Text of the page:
On Tuesday evening, October 11, I met with the Lone Star Defenders Camp of the Sons of Confederate Veterans in Lufkin. This SCV group meets at Lufkin Barb-B-Q, a local favorite where we enjoyed a terrific meal. A couple of years ago membership in the camp had declined badly, and monthly attendance was no more than six. But new Camp Commander Thomas Anderson has worked hard to recruit new members and to provide appealing programs, and attendance has blossomed. Meanwhile, Larry Cawley has taken charge of program arrangements. Larry lined up my appearance, and nearly 30 members attended.
|Thomas Anderson and Larry Cawley, brandishing
Civil War replica pistols |
which I brought for the program
I spoke on “Texas During the Civil War,” pointing out the enormous contributions made to the war effort by the Lone Star State. In addition to cotton production and manpower (Texas men fought on every front of the Confederacy), Texas was the sole Confederate state to fight a two-front war – Comanche and Kiowa war parties hammered the frontier of the Lone Star State throughout the Civil War. Otherwise, Texas successfully defended its borders from Union troops, most spectacularly at Sabine Pass, where 42 Texans led by Capt. Dick Dowling turned back an invasion force of 17 ships and 4,000 men with a barrage of artillery fire. Also, a month after Robert E. Lee’s surrender at Appomattox, Texas troops commanded by Col. John S. “Rip” Ford defeated a force of Union occupation troops in a running fight near Brownsville. Thus Texans enjoyed the satisfaction of a victory in the final battle of the Civil War.
|Holding the Stars and Bars. Texas was the seventh – and final – state admitted to the Confederacy before the war, and was represented within the field of stars.Four more states joined the CSA after war erupted.|
On my drive to and from Lufkin I passed through Nacogdoches, and a little later in the week I returned for the fall meeting of the East Texas Historical Association. The ETHA customarily meets each fall on the campus of Stephen F. Austin State University, although tradition will be broken next fall when we meet in Galveston, which has been a popular destination for several of our spring meetings.
|Scott Sosebee and Kenneth Howell, executive directors of the East Texas Historical Association (Sosebee) and of the recently organized Central Texas Historical Association|
|Ron Chrisman, director of the University of North Texas Press in the Exhibitors’ Room|
Program sessions began on Thursday afternoon and continued until Saturday noon, covering a vast array of topics from “Black Cowboys During Slavery” to “Soldado: A Chicano Veteran Tells His Story.” A session of programs was presented by the West Texas Historical Association, and by the Texas Folklore Society, the Central Texas Historical Association and Houston Community College. There was a Black History Breakfast on Friday and a Women’s History Breakfast the next morning. On Thursday evening the annual Max and Georgiana Lale Lecture Series featured the Texas Secretary of State, Carlos H. Cascos.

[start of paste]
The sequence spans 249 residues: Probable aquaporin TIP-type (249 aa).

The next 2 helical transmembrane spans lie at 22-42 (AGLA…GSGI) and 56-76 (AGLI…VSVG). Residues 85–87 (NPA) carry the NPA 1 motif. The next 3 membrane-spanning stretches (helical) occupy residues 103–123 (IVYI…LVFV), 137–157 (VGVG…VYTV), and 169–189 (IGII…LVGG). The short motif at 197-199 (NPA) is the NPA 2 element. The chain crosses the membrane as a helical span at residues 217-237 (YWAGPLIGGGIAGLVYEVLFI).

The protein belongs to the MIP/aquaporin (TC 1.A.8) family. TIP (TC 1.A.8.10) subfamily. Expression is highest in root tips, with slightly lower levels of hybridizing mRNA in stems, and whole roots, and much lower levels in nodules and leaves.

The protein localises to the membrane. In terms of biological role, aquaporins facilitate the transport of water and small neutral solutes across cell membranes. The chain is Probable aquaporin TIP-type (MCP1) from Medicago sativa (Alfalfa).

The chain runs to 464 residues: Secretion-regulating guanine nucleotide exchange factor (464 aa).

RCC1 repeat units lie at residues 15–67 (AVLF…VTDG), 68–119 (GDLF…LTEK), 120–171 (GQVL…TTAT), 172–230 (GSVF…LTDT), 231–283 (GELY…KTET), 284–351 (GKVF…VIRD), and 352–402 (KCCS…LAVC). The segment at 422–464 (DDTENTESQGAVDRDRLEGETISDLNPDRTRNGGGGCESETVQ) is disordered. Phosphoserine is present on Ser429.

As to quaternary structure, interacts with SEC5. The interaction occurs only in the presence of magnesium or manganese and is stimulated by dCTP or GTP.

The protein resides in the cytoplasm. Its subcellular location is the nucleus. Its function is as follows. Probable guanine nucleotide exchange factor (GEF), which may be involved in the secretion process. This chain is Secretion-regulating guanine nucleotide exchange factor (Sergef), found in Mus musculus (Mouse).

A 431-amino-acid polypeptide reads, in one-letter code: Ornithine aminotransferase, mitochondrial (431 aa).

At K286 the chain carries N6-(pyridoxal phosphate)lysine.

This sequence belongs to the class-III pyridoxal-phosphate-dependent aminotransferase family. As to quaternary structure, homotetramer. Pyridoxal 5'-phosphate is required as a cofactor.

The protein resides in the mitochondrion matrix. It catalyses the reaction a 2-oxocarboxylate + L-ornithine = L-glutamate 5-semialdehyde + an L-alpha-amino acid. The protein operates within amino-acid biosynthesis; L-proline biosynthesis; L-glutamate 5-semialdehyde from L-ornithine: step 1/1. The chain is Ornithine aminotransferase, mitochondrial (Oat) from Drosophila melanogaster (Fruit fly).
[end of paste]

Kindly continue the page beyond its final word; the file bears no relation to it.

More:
|Light Townsend Cummins, presider of “The Stafford/Townsend Feud Session,” with presenter James Kearney, who is the author of an excellent new book about the feud|
|Chuck Parsons (left) and Donaly Brice, presenters in “The Stafford/Townsend Feud Session”|
I participated in a session on Sam Houston: From Virginia to San Jacinto. My nephew, Dr. Chris Smith, presented “Young Sam Houston.” Chris is a member of the History Faculty at Liberty University in Virginia, Houston’s native state. I followed with “Old Sam Jacinto.” A special session marked the publication of Archie P. McDonald: A Life in Texas History, based upon oral interviews conducted and edited by Dan Utley and recently released by Texas A&M University Press. Archie served as Executive Director of the ETHA for 37 years, and a packed house listened to this program about the beloved leader of the Association.
Fellows at the ETHA Fellows Reception: (L to R) Donaly Brice, Dan Utley, State Historian, JoAnn Stiles, Cary Wintz, Bruce Glasrud, Gwen Lawe
On Friday evening the Fellows of the Association Reception honored current Fellows of the ETHA and introduced three new Fellows: Mary L. Scheer, Mary Jo O’Rear, and Kyle Wilkison. This event was followed by the Presidential Address Banquet, featuring a program by ETHA President Wilkison.
Dan Utley presents Mary Jo O’Rear as a newly appointed Fellow
Utley with new Fellow Mary Scheer
The fall conference closed with the ETHA Awards and Business Meeting Luncheon. I was privileged to present the Ottis Lock Awards. The Book of the Year was a unanimous selection of the Lock Awards Committee: Seeds of Empire: Cotton, Slavery, and the Transformation of the Texas Borderlands, 1800-1850, by Andrew Torget. The Joe Atkins Public School Educator of the Year was Stephen Wright of McMichael Middle School in Nacogdoches. Patricia Richey of Jacksonville College was named Higher Education Educator of the Year, and she also was awarded a $750 Lock Research Grant.
|Utley with new Fellow Kyle Wilkison|
|With Chris Smith and Judy O’Neal Smith. A long-time DRT officer, Judy served as presider of our session on Sam Houston|
|Scott Sosebee with Chris Gill, who is Secretary/Treasurer of the ETHA and who provides exceptional efforts each year for our Fall and Spring Meetings|
The new slate of officers was headed by George M. Cooper of Lone Star College. George put together an outstanding fall program, and his first act as ETHA President was to announce that the spring meeting will be held in Marshall, an East Texas city with a rich history that has hosted several successful spring meetings in the past.
ETHA President Kyle Wilkison presents the gavel of office to incoming President George Cooper
|Presenting the Lock Award for Educator of the
Year to |
Dr. Patricia Richey of Jacksonville College